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Title: Fluid interactions with carbon nanotubes
Author: Longhurst, Matthew James
ISNI:       0000 0001 3612 5006
Awarding Body: Imperial College London (University of London)
Current Institution: Imperial College London
Date of Award: 2007
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Using a purpose built molecular dynamics (MD) code. we simulate a range of infinite and finite length H-terminated carbon nanotubes in vacuo. We find that the radial breathing mode (RBM) of the finite nanotubes approaches that of the infinite nanotubes for nanotubes greater than 5 nm in length. We investigate the effect on the RBM frequency' of immersion in water and find that external wetting is responsible for an upshift in the RBM of around 4-10 wave numbers. and internal wetting approximately 2-6 wave numbers. The upshift is comprised of two components: increased hydrostatic pressure on the nanotube due to curvature effects. and the dynamic coupling of the RBM with a shell of adsorbed fluid: In contrast to much of the current literature, we find that the latter of the two effects . is dominant. The upshift can be modelled analytically by considering the adsorbed fluid as an infinitesimally thin shell which interacts with the nanotube via-a continuum Lennard-Jones potential. Using MD, the RBM of carbon nanotubes in fluids can be accurately reproduced by replacing the fluid molecules with a mean field harmonic shell potential. greatly reducing simulation times. The pressure dependence of shifts in the vibrational modes of individual carbon nanotubes is strongly affected by the nature of the pressure transmitting medium as a result of adsorption at the nanotube sUrfade. Using analytical methods, as well as MD, we observe an as yet unreported low frequency breathing mode for the adsorbed fluid at around 50 cm-1 , as well as diameterdependent upshifts in the RBM frequency with pressure, suggesting metallic nanotubes may wet more than semiconducting ones. Finally. we describe a methodology for the continuous pumping of fluid through carbon nanotubes. Fluid is imbibed from a reservoir at 300 K. heated. and subsequently ejected from the hot end. Very high pressures are developed in the smaller nanotubes due to strong capillary forces, suggesting thAir use as nanoscale reaction vessels. A theoretical framework is developed allowing us to predict pumping fluxes over a range of nanotube diameters and temperatures.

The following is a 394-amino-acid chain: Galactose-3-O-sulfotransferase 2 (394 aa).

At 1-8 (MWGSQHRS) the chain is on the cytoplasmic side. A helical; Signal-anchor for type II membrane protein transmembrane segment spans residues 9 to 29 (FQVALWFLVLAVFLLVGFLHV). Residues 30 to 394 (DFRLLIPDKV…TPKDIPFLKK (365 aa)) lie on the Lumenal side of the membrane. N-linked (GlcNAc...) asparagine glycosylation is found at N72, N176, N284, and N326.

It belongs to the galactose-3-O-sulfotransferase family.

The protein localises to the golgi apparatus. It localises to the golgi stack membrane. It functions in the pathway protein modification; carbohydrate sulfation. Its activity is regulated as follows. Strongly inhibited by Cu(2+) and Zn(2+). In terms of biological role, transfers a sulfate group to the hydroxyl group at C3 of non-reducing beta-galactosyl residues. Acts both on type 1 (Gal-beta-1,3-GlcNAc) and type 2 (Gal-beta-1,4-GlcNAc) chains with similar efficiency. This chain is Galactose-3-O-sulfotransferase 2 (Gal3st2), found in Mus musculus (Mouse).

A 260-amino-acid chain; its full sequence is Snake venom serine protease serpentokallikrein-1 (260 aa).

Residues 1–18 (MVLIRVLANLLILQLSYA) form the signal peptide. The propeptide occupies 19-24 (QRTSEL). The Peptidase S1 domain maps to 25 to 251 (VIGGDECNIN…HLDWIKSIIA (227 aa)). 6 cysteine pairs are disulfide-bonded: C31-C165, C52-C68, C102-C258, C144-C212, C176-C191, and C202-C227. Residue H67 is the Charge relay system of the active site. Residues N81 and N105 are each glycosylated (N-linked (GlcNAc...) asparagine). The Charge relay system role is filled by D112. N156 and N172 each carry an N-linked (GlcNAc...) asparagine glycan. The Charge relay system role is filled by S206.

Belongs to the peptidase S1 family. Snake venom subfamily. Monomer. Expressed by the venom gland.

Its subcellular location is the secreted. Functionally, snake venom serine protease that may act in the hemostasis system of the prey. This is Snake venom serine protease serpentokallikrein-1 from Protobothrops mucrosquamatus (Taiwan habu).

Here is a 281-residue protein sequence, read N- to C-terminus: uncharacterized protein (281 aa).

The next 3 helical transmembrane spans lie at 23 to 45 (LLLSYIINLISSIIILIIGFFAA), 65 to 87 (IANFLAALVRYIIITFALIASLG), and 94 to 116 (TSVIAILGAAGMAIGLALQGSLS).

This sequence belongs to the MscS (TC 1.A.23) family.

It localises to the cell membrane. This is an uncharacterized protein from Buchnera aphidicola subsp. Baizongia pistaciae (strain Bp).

Supervisor: Not available Sponsor: Not available
Qualification Name: Thesis (Ph.D.) Qualification Level: Doctoral
EThOS ID:  DOI: Not available